By Jim Schutze
By Rachel Watts
By Lauren Drewes Daniels
By Anna Merlan
By Lee Escobedo
By Eric Nicholson
As I set in on him about the woeful pitching, the bond on my front tooth--the one that cosmetically covers a chip and a gap--comes loose and almost chokes me. I manage to fish it out of my mouth, while Showalter looks on, and deposit it in my pocket. The manager has a curious look on his face--he's either amused or confused.
Before I can figure out which one, I'm saved by a slender, short Japanese man who interrupts us. Politely. Showalter embraces the man warmly. His name is Akira Ogi, a legendary manager in the Japanese baseball league and a friend of Showalter's. With the translator in tow, Showalter drags Ogi over to meet John Hart, who is talking to a throng of reporters a few feet away.
"Excuse me," Showalter says. "But I want to introduce you to someone. His name is Akira Ogi, and he was a great manager in Japan. Any time his team would win, the headline in the newspapers would read 'Ogi Magic.'"
Without pause, Hart adds: "Around here, we're looking for some Buck Magic."
Hart was trying to be funny. What he probably didn't realize was that his words were a backhanded indictment of this club.
They'll all tell you they want to win. That's natural. But the Rangers will sacrifice winning now in favor of going with younger players who can grow into their roles. It's the formula used by the Oakland A's and the Minnesota Twins to great success. It's a good idea, but it's also a slow process and far from guaranteed.
"People bring up the experience factor, but we have a lot of guys who have already gotten their feet wet," Showalter says. "That helps. I think we have a lot of guys who are gonna pop--get to that next level, whatever it might be for them. Developing young guys, bringing along talent--that's a two- or three-year prop for most guys and especially pitchers, and shame on us if we don't have the guts to go down that road. Stay the course. Walk the walk."
Fight the fight. Remember the Alamo.
True, they have some talented young players, but it's likely going to take time before you see that ability translated into wins. Even then it may not happen.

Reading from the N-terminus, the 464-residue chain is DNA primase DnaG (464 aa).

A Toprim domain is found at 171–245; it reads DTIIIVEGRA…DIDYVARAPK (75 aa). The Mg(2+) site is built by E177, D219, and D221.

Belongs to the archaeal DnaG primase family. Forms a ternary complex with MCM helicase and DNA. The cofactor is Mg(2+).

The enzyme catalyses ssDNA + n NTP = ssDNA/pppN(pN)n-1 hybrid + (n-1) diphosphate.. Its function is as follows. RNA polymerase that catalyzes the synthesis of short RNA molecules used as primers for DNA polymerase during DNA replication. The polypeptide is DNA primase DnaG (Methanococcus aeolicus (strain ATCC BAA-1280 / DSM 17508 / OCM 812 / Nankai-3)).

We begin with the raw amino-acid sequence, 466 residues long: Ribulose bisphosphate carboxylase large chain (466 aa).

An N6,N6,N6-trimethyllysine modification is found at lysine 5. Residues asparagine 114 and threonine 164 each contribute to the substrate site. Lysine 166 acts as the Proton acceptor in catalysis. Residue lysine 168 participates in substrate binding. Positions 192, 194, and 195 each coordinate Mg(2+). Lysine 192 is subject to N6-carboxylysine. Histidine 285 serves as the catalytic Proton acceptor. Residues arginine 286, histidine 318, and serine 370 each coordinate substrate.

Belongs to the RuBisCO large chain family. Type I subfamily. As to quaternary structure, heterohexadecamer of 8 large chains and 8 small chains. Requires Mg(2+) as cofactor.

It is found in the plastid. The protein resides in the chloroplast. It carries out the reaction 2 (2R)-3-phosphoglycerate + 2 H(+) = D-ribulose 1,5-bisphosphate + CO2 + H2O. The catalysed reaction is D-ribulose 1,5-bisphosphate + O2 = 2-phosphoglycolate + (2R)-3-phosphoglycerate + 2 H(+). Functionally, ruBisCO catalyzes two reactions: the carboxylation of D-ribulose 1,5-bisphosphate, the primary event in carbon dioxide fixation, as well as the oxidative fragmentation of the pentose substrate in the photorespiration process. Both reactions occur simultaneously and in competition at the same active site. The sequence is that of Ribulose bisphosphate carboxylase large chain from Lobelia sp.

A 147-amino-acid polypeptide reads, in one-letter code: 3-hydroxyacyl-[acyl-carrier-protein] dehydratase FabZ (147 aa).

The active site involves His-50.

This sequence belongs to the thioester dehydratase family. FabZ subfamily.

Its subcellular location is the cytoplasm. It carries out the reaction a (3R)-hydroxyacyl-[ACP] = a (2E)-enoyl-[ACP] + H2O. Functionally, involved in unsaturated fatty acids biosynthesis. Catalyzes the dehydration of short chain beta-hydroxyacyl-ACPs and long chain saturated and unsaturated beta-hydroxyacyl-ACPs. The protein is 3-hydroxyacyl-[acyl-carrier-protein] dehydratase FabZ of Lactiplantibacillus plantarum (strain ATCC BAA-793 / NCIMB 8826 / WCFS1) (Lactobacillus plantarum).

If there is going to be improvement this season, it will be in the infield, one of the best in the game, regardless of age. Teixeira played well as a rookie (.259, 26 homers, 84 RBIs a year ago) and figures to man first base. Mike Young, formerly the second baseman, moves over to shortstop now that A-Rod is gone. He's an excellent fielder--he was second in Gold Glove voting--and had a .306 average, which was tops among second basemen in the AL. Blalock, an all-star last season with impressive numbers (.300, 29 homers, 90 RBIs), will be at third.
Alfonso Soriano, whom the Rangers affectionately call Sori, will play second base. If he sticks around. There have been rumors circulating that Texas was looking to deal him to the Mets.
"That's absurd," Hart says, almost spitting. "It's a fabrication. I'm not responding to this. It's beyond belief what's out there."
Right, because trading the team's best player couldn't happen. Not on this team. Not after the GM huffs and puffs and swears it won't.
If Soriano is here long enough, he could make a significant contribution with his bat and his legs. He had 35 steals last year, by far the most among these Rangers. Showalter says he'd like to run more this year, or at least keep his options open. But managers always say that in spring training.
"The offense has been good at one thing especially: scoring runs," says Showalter, whose outfield will be decidedly less stable than his infield. On any given day, you're likely to see a new combination of David Dellucci, Kevin Mench, Brian Jordan and Laynce Nix, and possibly Ramon Nivar. (Brad Fullmer, if you were wondering, will serve as the designated hitter--partly because he's skilled with a bat, partly because he's terrible with a glove.) "It's been good; it's hard to knock it. But, as a manager, it's nice to have potential in the lineup if, late in a game, you need to run rather than waiting on some fat-ass guy--shouldn't say 'fat ass'; power hitter--to get a big hit off the relief pitcher.
"Now the speed doesn't always show up in runs. You'll see it first to third and first to home. I call it speed under way. That's what it is; that's what we have. It makes a big difference. We have six or seven guys who aren't burners--they don't have plus speed--but they can definitely run.
"These guys have a chance to grow now. It's already happened. You see guys more at ease now because they're not worried about stepping on anyone's toes. That's good. I want them to be themselves. And we don't want to use our inexperience as an excuse to get our brains beat out. That's the last thing we want to do. But no one is going to take pity on us."